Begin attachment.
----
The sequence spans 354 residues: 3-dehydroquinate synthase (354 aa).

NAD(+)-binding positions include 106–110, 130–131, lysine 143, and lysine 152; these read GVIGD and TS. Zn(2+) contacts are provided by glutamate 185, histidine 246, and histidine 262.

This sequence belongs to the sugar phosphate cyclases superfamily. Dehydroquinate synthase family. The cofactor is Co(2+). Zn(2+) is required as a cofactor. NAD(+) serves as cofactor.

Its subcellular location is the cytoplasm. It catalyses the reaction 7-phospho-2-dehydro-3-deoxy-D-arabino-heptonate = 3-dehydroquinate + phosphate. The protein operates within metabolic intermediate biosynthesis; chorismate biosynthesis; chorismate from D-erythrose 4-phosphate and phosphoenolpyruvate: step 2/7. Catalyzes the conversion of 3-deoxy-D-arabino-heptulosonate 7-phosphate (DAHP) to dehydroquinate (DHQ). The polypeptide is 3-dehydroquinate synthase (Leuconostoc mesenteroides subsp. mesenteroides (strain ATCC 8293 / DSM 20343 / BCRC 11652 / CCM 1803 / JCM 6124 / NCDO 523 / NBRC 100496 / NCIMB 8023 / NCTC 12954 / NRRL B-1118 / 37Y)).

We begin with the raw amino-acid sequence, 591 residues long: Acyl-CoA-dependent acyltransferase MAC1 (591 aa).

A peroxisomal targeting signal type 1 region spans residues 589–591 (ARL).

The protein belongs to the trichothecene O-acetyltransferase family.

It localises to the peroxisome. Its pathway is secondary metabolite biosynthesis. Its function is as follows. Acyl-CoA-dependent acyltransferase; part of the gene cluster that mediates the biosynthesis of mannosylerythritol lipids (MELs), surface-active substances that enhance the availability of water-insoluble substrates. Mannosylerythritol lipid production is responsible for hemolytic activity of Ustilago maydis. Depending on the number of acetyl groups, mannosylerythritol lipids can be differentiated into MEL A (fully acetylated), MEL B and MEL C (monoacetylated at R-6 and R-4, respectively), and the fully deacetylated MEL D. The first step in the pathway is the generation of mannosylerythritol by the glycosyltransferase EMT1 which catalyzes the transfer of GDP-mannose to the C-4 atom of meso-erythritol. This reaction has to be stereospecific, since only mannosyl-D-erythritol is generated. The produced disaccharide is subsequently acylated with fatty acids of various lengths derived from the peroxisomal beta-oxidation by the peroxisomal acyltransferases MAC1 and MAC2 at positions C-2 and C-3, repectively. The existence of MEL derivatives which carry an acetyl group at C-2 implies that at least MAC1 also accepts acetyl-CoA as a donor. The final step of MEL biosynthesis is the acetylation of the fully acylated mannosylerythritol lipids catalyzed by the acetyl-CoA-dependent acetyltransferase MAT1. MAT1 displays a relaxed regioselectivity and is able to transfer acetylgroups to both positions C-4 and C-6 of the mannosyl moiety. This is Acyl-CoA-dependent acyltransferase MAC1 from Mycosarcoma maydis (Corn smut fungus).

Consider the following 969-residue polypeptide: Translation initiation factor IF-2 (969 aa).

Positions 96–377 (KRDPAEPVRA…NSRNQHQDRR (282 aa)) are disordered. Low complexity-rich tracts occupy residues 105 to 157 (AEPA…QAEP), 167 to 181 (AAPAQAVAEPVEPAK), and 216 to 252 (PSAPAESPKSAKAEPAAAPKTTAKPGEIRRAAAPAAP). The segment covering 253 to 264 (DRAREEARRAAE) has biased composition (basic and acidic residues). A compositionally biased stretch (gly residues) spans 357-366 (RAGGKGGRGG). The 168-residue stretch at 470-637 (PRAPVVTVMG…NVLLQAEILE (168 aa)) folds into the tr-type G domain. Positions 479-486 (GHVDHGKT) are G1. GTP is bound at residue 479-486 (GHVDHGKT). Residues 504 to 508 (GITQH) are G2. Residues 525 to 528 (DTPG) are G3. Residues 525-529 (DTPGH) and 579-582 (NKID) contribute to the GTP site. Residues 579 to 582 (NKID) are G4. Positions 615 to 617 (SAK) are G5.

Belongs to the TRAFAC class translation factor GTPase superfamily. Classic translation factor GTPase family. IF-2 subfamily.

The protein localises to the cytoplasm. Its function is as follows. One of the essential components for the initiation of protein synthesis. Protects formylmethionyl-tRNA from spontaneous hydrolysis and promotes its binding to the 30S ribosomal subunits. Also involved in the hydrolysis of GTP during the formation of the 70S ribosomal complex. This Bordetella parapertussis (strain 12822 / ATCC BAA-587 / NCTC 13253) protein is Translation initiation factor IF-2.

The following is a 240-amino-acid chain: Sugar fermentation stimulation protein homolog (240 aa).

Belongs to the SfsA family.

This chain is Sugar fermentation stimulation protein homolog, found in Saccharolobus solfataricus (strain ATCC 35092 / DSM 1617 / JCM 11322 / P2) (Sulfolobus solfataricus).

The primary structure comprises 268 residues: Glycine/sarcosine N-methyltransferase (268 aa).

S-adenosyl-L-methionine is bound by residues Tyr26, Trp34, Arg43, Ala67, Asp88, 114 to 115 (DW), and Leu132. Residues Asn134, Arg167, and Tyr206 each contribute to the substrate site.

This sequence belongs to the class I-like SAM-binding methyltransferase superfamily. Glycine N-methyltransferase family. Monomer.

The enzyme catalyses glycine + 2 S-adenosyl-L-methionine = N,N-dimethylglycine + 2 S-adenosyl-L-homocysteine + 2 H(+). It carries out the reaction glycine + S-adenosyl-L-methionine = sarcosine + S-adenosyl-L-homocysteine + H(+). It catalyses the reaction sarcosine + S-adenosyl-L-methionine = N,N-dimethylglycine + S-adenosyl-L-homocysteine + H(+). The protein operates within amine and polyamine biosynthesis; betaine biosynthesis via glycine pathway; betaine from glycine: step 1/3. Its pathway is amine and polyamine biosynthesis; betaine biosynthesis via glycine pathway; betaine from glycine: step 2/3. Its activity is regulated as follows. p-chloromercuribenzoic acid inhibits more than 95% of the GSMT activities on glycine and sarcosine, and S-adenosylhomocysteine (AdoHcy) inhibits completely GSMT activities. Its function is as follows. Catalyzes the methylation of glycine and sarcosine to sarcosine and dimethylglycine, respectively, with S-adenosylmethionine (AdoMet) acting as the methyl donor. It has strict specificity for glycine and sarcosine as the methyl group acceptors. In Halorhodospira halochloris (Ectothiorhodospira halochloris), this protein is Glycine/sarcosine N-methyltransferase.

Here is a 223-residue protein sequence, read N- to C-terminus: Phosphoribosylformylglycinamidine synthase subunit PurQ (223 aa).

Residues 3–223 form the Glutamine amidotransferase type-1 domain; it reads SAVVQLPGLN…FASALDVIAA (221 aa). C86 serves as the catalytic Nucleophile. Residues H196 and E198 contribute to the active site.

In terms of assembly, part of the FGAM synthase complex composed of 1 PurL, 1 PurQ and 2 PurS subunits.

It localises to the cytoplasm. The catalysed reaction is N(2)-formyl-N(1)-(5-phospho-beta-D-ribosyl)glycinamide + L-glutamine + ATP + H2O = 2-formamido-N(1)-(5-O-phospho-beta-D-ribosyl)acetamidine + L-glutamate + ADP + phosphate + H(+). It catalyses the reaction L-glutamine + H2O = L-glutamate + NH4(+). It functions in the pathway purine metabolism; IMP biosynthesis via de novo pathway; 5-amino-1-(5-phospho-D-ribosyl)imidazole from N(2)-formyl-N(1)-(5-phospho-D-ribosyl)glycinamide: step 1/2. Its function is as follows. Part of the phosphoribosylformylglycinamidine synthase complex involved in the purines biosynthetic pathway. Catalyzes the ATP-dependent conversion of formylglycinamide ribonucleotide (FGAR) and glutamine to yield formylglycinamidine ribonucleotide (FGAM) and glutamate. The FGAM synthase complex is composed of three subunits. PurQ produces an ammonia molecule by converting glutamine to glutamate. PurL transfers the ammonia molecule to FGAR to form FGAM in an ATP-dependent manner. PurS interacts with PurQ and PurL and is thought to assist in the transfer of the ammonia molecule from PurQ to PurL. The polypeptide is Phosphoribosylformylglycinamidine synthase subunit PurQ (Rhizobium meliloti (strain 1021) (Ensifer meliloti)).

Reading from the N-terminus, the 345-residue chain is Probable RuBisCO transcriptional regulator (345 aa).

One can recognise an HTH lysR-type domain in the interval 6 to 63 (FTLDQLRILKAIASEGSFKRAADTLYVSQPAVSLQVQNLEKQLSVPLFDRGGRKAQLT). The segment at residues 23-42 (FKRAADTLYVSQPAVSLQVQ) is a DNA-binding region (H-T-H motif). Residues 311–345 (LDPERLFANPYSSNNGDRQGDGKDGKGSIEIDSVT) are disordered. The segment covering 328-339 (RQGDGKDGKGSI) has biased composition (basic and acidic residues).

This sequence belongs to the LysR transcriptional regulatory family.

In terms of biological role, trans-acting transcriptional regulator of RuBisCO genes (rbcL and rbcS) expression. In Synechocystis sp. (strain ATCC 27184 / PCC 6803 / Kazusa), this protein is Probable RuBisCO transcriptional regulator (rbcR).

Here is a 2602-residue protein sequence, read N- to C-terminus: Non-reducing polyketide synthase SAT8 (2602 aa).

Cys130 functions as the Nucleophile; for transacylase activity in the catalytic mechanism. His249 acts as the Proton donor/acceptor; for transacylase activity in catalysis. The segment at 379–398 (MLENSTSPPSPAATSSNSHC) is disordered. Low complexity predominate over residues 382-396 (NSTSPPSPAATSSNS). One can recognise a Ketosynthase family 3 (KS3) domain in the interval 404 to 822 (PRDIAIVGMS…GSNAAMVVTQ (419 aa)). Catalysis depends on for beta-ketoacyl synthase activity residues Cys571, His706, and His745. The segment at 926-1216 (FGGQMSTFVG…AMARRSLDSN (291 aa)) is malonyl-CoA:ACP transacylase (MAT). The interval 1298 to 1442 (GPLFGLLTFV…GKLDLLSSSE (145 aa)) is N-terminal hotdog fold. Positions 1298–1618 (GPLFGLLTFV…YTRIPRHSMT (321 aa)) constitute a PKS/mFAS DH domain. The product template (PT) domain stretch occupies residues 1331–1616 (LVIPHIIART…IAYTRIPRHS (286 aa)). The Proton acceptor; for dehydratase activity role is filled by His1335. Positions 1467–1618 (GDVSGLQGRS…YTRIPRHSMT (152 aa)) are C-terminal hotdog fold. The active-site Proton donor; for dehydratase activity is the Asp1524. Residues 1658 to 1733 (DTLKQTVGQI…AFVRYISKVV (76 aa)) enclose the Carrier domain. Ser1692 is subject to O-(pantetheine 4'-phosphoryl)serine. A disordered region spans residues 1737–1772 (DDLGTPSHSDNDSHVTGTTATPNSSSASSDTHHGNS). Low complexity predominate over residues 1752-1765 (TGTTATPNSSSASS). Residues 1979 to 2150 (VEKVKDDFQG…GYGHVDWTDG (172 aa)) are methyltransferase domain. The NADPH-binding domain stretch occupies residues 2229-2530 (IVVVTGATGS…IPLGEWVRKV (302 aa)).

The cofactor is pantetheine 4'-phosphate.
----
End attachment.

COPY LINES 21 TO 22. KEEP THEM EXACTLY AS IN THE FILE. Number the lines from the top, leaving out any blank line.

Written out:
Residues 3–223 form the Glutamine amidotransferase type-1 domain; it reads SAVVQLPGLN…FASALDVIAA (221 aa). C86 serves as the catalytic Nucleophile. Residues H196 and E198 contribute to the active site.

In terms of assembly, part of the FGAM synthase complex composed of 1 PurL, 1 PurQ and 2 PurS subunits.